Religious freedom in China

To some, the idea of religious freedom in China sounds like an oxymoron.  You know – a figure of speech in which apparently contradictory terms appear in conjunction.  Given that China is an officially atheist country, “religion” in China certainly isn’t what people in the so-called west expect.  Further, the concept of freedom of religion in an atheist country like China is, if it’s possible, even more of an oxymoron.

pigeon or dove - example of religious freedom in China
Is this a pigeon or a dove?

And yet, The official Religious Affairs Regulations in China explicitly state: Citizens have the freedom of religious belief.  How can that be?  It all depends on, well, points of view, who has power, who gets to define terms, who has power, who’s on control, and who has power.  Did you catch the trend there?  It is all about who has power.

I’ve tried to write this before.  It’s hard.  The document is 9 chapters long, with 77 articles.  Many articles have multiple sun-items and paragraphs.  Some of the thoughts in one of those groupings are related,  But some aren’t.  I also tried to compare the previous regulations with an interim draft and with the final regulations. I’ve given up on that.  It’s just so complicated.  Plus, it gets to be so long.  I fear too many people start to read, but never finish.

So I’m going to try again, but break it up into smaller chunks, based on what’s being regulated, rather than the somewhat arbitrary placements in the regulations.  Truth is, I believe many things are purposely spread out or heaped together like a bowl full of spaghetti on purpose.  It can be downright difficult to put it all together and truly understand what’s going on.

So – here we go.

Religious Affairs Regulations – Chapter 1 General Provisions – Article 1

Ensure citizens freedom of religious belief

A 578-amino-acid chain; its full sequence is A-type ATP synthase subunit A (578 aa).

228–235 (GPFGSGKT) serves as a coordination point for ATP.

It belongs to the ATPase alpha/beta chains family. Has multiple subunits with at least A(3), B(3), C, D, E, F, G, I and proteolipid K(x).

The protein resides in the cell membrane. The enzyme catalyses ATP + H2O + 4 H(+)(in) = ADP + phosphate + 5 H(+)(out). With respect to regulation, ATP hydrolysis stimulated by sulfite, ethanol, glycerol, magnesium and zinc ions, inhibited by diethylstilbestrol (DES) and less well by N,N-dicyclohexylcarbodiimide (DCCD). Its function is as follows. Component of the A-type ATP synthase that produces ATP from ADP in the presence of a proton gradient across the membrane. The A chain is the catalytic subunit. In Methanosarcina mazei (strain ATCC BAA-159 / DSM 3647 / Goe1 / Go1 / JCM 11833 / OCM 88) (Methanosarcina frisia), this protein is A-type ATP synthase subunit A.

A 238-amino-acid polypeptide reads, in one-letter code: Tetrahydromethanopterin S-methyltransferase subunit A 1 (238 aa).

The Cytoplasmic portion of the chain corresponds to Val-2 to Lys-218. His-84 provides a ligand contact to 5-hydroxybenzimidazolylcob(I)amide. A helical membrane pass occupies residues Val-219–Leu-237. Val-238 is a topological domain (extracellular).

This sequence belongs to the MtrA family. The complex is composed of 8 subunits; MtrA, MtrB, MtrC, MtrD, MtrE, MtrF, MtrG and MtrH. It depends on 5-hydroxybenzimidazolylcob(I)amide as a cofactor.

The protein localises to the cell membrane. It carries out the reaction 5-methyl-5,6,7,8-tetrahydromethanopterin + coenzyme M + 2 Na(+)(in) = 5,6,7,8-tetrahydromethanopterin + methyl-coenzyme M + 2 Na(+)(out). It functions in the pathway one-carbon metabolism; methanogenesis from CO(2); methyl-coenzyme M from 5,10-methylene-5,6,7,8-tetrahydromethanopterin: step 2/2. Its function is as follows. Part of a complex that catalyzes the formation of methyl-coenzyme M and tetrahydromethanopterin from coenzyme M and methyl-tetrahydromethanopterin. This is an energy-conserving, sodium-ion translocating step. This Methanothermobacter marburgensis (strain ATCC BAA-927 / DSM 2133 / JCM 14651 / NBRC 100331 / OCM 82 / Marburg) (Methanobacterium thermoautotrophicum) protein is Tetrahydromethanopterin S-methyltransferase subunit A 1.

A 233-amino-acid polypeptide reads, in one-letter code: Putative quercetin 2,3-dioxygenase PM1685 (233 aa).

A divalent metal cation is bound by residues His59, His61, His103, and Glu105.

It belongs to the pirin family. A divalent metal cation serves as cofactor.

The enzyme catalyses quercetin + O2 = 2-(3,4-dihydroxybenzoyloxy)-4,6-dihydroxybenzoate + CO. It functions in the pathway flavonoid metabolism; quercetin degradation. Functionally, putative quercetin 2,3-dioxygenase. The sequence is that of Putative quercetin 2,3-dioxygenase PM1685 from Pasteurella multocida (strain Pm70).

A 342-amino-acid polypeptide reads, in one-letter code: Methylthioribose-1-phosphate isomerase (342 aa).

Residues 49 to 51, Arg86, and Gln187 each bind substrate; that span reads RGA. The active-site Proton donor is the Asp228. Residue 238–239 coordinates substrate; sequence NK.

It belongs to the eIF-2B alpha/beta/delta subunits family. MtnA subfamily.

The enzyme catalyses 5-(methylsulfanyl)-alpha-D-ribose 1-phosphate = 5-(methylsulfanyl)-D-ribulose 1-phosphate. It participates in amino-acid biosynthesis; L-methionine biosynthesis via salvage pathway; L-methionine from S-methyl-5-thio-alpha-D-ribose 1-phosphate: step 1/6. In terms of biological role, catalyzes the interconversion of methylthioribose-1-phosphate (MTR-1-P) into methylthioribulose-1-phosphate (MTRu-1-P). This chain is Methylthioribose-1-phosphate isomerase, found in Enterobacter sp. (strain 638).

These Regulations are formulated in accordance with the Constitution and relevant laws so as to ensure citizens’ freedom of religious belief, maintain harmony among and between religions, maintain social harmony, regulate the administration of religious affairs, and increase the level of legalification in work on religion.

formulated in accordance with the Constitution and relevant laws

Seriously.  Religious freedom in China is based on their constitution and “relevant” laws.  That means religious freedom is based on the constitution of an admittedly atheist country.  That and whatever other laws may have been or will be passed that have any relevance to the constitutionally defined religious freedom.

How’s that for the importance of who’s got the power?  Who in the U.S. or any other “free” country believes religious freedom should be defined by the government?

Oh.  Wait.  Some people in the U.S. do.  Way too many people.  They call themselves Christians.

I should ask that differently.  Did Jesus ever rely on the Roman government to define , or redefine, what He taught?  Answer: No.

Jesus Before Pilate

18:29-40 pp — Mt 27:11-18, 20-23; Mk 15:2-15; Lk 23:2, 3, 18-25

Jn 18:28 Then the Jews led Jesus from Caiaphas to the palace of the Roman governor. By now it was early morning, and to avoid ceremonial uncleanness the Jews did not enter the palace; they wanted to be able to eat the Passover. 29 So Pilate came out to them and asked, “What charges are you bringing against this man?”

Jn 18:30 “If he were not a criminal,” they replied, “we would not have handed him over to you.”

Jn 18:31 Pilate said, “Take him yourselves and judge him by your own law.”